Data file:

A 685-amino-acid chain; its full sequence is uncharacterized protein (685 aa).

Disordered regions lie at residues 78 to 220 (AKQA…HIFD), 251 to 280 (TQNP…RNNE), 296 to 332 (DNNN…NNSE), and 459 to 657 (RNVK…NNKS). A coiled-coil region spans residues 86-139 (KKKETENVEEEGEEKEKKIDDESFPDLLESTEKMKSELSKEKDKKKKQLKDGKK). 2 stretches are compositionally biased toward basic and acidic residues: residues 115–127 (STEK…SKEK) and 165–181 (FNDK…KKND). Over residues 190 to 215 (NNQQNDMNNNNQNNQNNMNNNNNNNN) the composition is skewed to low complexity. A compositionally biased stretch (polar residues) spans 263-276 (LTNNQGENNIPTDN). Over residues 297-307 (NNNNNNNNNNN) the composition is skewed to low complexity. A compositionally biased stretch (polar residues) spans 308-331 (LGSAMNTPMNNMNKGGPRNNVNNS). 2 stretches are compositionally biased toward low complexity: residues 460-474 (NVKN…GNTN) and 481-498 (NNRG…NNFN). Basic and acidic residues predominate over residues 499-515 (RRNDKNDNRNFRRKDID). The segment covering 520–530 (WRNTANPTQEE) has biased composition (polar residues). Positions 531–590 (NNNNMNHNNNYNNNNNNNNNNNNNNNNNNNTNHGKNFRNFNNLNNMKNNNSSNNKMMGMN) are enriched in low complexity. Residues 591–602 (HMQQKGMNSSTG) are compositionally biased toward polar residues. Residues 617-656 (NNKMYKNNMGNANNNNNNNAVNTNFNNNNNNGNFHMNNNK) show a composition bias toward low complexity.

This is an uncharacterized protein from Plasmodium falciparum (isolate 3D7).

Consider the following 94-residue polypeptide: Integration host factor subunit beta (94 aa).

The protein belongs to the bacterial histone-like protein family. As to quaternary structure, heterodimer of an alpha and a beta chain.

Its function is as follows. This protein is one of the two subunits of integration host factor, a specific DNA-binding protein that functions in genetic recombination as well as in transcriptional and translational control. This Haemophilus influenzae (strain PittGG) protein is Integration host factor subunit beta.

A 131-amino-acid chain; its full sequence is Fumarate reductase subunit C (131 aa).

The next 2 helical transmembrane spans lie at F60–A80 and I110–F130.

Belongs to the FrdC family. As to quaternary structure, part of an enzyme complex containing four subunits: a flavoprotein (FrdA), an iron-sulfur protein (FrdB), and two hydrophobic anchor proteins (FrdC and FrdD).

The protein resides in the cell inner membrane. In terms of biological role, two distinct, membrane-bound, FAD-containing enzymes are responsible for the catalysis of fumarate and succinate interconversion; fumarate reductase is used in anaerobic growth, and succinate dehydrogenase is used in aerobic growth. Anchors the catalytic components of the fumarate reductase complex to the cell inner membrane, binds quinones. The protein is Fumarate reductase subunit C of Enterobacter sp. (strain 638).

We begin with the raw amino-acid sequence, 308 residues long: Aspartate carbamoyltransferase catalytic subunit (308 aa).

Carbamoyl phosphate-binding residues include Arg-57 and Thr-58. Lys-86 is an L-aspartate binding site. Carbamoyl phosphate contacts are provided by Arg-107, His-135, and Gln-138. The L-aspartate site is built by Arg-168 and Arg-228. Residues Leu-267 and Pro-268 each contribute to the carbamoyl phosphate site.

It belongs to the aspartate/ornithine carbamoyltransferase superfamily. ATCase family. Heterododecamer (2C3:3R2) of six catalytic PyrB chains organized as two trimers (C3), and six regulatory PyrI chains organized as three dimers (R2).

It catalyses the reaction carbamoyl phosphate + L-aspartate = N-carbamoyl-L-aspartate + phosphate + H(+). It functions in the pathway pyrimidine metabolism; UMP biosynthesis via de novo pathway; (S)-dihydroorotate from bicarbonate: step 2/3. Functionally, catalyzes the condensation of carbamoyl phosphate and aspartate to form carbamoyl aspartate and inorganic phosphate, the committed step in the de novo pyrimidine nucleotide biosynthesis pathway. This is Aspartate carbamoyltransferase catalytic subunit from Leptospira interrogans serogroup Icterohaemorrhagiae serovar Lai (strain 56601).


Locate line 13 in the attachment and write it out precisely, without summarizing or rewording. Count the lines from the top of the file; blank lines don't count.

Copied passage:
It belongs to the aspartate/ornithine carbamoyltransferase superfamily. ATCase family. Heterododecamer (2C3:3R2) of six catalytic PyrB chains organized as two trimers (C3), and six regulatory PyrI chains organized as three dimers (R2).